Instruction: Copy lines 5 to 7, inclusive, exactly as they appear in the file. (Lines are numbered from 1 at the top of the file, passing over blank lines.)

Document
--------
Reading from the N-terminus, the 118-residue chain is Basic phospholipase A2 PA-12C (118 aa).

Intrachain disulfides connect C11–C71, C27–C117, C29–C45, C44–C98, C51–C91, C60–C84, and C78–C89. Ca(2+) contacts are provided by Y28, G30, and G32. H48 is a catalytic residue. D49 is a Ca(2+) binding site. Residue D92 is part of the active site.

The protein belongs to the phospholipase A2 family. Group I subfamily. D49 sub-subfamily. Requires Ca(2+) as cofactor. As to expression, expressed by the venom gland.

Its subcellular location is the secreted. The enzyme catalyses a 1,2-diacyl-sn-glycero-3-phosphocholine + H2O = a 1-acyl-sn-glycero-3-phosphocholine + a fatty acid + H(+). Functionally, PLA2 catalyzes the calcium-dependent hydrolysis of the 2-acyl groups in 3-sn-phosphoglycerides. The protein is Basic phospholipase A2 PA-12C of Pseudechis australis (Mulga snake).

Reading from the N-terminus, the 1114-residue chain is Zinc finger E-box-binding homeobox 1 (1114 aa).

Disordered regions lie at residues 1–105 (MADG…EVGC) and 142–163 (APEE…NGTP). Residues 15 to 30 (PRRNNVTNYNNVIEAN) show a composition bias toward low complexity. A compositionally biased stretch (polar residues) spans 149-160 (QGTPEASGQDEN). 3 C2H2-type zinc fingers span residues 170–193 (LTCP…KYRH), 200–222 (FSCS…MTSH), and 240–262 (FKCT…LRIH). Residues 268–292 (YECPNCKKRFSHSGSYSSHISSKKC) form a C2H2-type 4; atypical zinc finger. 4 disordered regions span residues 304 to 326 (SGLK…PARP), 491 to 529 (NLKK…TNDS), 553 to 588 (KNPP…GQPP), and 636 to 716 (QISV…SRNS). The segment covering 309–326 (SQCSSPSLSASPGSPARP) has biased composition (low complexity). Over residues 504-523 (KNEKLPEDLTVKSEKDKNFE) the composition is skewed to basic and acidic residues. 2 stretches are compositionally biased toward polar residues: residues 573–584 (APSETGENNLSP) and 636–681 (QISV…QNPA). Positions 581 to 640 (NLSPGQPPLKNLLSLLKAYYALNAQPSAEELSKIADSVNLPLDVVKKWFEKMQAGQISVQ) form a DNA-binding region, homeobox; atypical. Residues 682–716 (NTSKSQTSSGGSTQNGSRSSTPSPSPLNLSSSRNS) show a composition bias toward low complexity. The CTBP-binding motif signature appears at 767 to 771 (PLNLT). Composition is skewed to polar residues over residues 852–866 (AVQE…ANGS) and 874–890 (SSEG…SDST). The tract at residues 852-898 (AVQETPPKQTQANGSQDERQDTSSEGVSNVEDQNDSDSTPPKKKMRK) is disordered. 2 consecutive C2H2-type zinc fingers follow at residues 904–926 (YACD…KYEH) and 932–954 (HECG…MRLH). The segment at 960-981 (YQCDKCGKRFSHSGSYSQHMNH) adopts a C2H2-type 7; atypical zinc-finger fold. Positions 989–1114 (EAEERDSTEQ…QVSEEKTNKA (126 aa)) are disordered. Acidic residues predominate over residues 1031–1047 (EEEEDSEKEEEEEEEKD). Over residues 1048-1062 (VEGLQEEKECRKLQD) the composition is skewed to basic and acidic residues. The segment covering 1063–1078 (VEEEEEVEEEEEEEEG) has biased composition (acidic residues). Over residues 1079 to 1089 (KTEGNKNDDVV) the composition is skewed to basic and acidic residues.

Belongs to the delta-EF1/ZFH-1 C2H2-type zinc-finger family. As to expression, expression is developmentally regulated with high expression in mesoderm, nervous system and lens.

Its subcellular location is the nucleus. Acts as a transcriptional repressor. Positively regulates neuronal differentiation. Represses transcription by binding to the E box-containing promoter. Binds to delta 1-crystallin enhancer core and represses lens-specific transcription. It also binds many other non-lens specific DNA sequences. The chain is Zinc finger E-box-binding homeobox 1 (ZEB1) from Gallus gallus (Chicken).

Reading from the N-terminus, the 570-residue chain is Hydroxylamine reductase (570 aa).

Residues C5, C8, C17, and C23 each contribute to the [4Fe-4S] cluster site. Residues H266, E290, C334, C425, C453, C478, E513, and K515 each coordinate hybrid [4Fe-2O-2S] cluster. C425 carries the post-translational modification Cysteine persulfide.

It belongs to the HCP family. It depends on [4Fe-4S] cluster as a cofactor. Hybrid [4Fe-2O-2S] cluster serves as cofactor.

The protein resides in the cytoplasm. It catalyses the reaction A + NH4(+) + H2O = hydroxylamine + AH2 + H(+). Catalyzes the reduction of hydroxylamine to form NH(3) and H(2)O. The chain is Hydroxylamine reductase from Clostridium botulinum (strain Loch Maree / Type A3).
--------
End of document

Reading from the N-terminus, the 1114-residue chain is Zinc finger E-box-binding homeobox 1 (1114 aa).

Disordered regions lie at residues 1–105 (MADG…EVGC) and 142–163 (APEE…NGTP). Residues 15 to 30 (PRRNNVTNYNNVIEAN) show a composition bias toward low complexity. A compositionally biased stretch (polar residues) spans 149-160 (QGTPEASGQDEN). 3 C2H2-type zinc fingers span residues 170–193 (LTCP…KYRH), 200–222 (FSCS…MTSH), and 240–262 (FKCT…LRIH). Residues 268–292 (YECPNCKKRFSHSGSYSSHISSKKC) form a C2H2-type 4; atypical zinc finger. 4 disordered regions span residues 304 to 326 (SGLK…PARP), 491 to 529 (NLKK…TNDS), 553 to 588 (KNPP…GQPP), and 636 to 716 (QISV…SRNS). The segment covering 309–326 (SQCSSPSLSASPGSPARP) has biased composition (low complexity). Over residues 504-523 (KNEKLPEDLTVKSEKDKNFE) the composition is skewed to basic and acidic residues. 2 stretches are compositionally biased toward polar residues: residues 573–584 (APSETGENNLSP) and 636–681 (QISV…QNPA). Positions 581 to 640 (NLSPGQPPLKNLLSLLKAYYALNAQPSAEELSKIADSVNLPLDVVKKWFEKMQAGQISVQ) form a DNA-binding region, homeobox; atypical. Residues 682–716 (NTSKSQTSSGGSTQNGSRSSTPSPSPLNLSSSRNS) show a composition bias toward low complexity. The CTBP-binding motif signature appears at 767 to 771 (PLNLT). Composition is skewed to polar residues over residues 852–866 (AVQE…ANGS) and 874–890 (SSEG…SDST). The tract at residues 852-898 (AVQETPPKQTQANGSQDERQDTSSEGVSNVEDQNDSDSTPPKKKMRK) is disordered. 2 consecutive C2H2-type zinc fingers follow at residues 904–926 (YACD…KYEH) and 932–954 (HECG…MRLH). The segment at 960-981 (YQCDKCGKRFSHSGSYSQHMNH) adopts a C2H2-type 7; atypical zinc-finger fold. Positions 989–1114 (EAEERDSTEQ…QVSEEKTNKA (126 aa)) are disordered. Acidic residues predominate over residues 1031–1047 (EEEEDSEKEEEEEEEKD). Over residues 1048-1062 (VEGLQEEKECRKLQD) the composition is skewed to basic and acidic residues. The segment covering 1063–1078 (VEEEEEVEEEEEEEEG) has biased composition (acidic residues). Over residues 1079 to 1089 (KTEGNKNDDVV) the composition is skewed to basic and acidic residues.

Belongs to the delta-EF1/ZFH-1 C2H2-type zinc-finger family. As to expression, expression is developmentally regulated with high expression in mesoderm, nervous system and lens.